The African Union turns 50, but the continent's people deserve so much more

Martin Plaut asks how a body with so much hope can have done so little?

Some 15,000 guests have been invited to attend celebrations to commemorate the fiftieth anniversary of the founding of the African Union – or the Organisation of African Unity as it was first known, back in 1963. They will be able to admire the organisation's new headquarters – paid for by the Chinese.

The building, which towers over the Ethiopian capital, Addis Ababa, was constructed on the site of the country's former maximum security prison. At a cost of $200m it is an admirable signifier, if any were necessary, of the latest colonial master to stalk the continent.

There will be much cynicism and even greater indifference across the continent as their leaders disport themselves in the glass and brown marble headquarters. Africans have not forgotten the memorable quip by Uganda's President Yoweri Museveni, who described the OAU as a "trade union of criminals."

The anniversary celebrations will attended by Sudan's President Bashir and Kenya's President Kenyatta, both of whom have charges to answer at the International Criminal Court. Also invited will be Rwanda's President Paul Kagame, despite United Nations allegations that he has supported the murderous activities of M23 rebels in neighbouring Congo.

But before being swamped by what African apologists criticise as "Afro-pessimism" it is worth recalling what the African Union can genuinely claim as its real achievements. First and foremost, it stood up to the crime of apartheid. The Lusaka Manifesto, adopted by the OAU in 1963 imposed sanctions against Pretoria and united behind the Frontline States in resisting South African aggression and financial blandishments. Secondly, the OAU gave Africa a united voice on the world stage. It allowed the continent to win recognition for its concerns in fora like the United Nations.

Sadly, there is little more that the organisation can justifiably lay claim to.

Economically it has done next to nothing to chart a path away from poverty. Although Africa is likely to grow by 6 per cent next year, the United States is right in asking why so many barriers and hurdles still stand in the path of removing barriers that prevent inter-African trade. Tariff barriers prevent trade across the continent – the bribes extracted by officials being a substitute for meagre salaries, that seldom arrive.

Who has heard of the activities of the African Central Bank, based in Abuja, Nigeria, the African Investment Bank in Tripoli or the African Monetary Fund, with its headquarters in Yaoundé, Cameroon? Yet these are integral elements of the African Union architecture. Not surprisingly the African Development Bank, which is an effective organisation, keeps a wary distance between itself and the bureaucrats and politicians in Addis Ababa.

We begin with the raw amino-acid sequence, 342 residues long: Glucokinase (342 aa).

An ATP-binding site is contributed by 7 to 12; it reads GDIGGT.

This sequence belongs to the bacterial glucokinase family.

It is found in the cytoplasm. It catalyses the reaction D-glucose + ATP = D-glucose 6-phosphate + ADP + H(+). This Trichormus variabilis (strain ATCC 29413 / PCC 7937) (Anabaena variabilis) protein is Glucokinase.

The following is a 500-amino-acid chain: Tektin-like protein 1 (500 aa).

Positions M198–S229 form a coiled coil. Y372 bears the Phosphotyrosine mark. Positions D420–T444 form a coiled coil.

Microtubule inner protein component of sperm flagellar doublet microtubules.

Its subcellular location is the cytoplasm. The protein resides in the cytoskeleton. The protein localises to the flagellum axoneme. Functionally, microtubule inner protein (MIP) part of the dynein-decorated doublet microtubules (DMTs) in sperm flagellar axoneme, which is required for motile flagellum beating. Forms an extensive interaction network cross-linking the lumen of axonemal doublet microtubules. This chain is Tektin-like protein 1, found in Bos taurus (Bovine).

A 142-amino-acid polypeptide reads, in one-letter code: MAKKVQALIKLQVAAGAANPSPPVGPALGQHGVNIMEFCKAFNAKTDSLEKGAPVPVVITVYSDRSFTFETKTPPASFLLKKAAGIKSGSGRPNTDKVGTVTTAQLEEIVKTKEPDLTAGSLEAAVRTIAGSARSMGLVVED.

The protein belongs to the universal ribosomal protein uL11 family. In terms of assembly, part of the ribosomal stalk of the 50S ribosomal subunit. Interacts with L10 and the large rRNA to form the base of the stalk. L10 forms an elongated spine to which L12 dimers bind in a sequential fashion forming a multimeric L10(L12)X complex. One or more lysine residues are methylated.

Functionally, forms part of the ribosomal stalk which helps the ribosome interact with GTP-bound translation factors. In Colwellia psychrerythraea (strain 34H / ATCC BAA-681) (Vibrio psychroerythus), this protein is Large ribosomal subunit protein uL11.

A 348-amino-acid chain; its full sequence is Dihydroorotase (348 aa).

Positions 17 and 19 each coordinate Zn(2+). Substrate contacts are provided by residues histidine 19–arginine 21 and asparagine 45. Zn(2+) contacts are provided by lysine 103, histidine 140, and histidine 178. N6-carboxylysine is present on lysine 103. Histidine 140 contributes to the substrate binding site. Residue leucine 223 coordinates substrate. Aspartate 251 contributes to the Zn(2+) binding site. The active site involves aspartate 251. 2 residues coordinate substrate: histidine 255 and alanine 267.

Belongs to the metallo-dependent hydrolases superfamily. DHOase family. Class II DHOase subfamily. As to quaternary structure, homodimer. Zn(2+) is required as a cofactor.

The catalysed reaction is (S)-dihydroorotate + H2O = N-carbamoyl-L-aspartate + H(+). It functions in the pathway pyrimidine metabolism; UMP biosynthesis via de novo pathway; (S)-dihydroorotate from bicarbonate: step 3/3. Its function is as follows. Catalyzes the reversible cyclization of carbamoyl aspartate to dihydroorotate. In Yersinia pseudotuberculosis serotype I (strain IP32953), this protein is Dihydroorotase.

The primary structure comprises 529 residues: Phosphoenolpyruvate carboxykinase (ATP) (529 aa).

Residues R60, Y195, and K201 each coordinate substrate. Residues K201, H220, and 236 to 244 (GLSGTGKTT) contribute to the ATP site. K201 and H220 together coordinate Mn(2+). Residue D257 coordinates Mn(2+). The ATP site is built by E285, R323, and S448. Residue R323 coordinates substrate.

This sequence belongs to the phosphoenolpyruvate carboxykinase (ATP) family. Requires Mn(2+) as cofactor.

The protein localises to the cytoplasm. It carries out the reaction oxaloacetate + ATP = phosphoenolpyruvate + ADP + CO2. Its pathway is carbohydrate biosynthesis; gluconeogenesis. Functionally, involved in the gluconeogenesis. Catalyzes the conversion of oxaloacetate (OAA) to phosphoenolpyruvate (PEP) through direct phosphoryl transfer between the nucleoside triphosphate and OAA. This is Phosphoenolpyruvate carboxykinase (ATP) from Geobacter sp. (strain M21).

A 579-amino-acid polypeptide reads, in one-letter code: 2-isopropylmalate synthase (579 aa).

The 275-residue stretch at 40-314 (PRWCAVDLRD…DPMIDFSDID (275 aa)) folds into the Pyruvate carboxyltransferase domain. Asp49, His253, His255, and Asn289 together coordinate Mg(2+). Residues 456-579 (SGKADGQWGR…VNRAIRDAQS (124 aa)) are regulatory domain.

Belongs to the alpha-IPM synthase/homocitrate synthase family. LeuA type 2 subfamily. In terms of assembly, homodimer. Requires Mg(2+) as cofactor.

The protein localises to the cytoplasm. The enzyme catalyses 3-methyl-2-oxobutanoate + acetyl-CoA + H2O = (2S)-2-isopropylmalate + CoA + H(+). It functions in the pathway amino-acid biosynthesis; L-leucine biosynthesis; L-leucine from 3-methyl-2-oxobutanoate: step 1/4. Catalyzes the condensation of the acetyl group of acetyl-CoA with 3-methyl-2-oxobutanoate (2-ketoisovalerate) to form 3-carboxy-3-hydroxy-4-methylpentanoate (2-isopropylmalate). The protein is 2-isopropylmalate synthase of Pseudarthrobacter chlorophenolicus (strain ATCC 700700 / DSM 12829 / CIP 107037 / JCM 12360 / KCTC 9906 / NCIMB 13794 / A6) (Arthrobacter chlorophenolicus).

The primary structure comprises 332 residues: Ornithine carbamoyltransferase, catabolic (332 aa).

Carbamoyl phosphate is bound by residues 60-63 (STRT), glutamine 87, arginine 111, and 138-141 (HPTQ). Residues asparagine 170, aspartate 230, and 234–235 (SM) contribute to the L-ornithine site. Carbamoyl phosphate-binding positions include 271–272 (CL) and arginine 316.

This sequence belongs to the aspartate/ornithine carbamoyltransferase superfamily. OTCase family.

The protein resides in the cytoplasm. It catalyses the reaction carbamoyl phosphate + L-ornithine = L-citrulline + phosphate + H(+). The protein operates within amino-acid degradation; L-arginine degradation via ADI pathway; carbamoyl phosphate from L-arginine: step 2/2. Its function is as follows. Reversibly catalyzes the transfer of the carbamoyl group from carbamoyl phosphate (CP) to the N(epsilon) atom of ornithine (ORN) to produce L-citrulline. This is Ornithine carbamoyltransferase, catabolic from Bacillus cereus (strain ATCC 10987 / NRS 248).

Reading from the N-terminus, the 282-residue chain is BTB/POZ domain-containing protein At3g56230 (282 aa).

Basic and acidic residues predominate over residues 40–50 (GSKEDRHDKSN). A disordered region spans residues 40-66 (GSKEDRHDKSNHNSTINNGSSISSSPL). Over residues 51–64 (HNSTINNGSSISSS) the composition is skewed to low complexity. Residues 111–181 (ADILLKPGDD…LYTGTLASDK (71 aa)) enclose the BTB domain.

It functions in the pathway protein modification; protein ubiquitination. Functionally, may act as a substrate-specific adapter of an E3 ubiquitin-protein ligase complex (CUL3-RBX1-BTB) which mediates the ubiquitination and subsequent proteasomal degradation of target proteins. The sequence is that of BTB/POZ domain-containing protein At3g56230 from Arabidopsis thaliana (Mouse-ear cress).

More seriously still has been the failure of the African Union to tackle the questions of security. The Peace and Security Council is meant to oversee these operations. In Darfur and Somalia it has – admittedly – played some role. But its inability to tackle the crises in Mali, Niger and Ivory Coast has left its credibility threadbare. France, the United States and the United Nations have had to come to Africa's rescue. The African Standby Force, prepared and trained at considerable cost, was found to be floundering and flat footed. The vacillation of African leaders left their military waiting in barracks for deployment orders that never arrived.

When the going gets tough the rhetoric of "African solutions for African problems" vanishes into the ether.

Perhaps the worst AU failure has been its inability to stand by its many pledges to protect its own people. The awkwardly named African Charter on Human and Peoples' Rights was designed to be enforced by a court of the same name. Yet despite the AU having a more powerful constitution than its predecessor, allowing intervention in member states to prevent genocide or gross atrocities, these measures have lain dormant.

One need only consider that tiny, seldom mentioned AU member, Equatorial Guinea, to grasp the depth of the organisation's failure. The Nguema clan have run the islands since independence from Spain in 1968. The current dictator, President Teodoro Obiang Nguema Mbasogo, seized power from his uncle in 1979. Since then he has run his oil-rich nation as a personal fiefdom, with the poor trapped in appalling poverty and his son squandering assets so fast that even the United States was forced to intervene.Yet there is no question of excluding President Obiang from the AU guest list, or acting to free his people from his tyranny.

The reality is that African leaders are determined to hang onto power at almost all costs. Few emulate Nelson Mandela's example of standing down at the end of their term in office. Few follow Ghana's model of democracy, in which political parties actually vie for power in a race in which the opposition can actually oust the incumbent. The AU is mostly a dumping ground for disgruntled opponents or a home for unwanted presidential relatives. Little work is expected from them and they live up to this expectation.

Africa's people deserve so very much more.

The AU's headquarters in Addis Ababa. Photograph: Getty Images

Martin Plaut is a fellow at the Institute of Commonwealth Studies, University of London. With Paul Holden, he is the author of Who Rules South Africa?

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The problem with grammar schools – and the answer to Labour's troubles

This week's news, from Erdogan the despot, to memories of Disraeli, and coffee and class.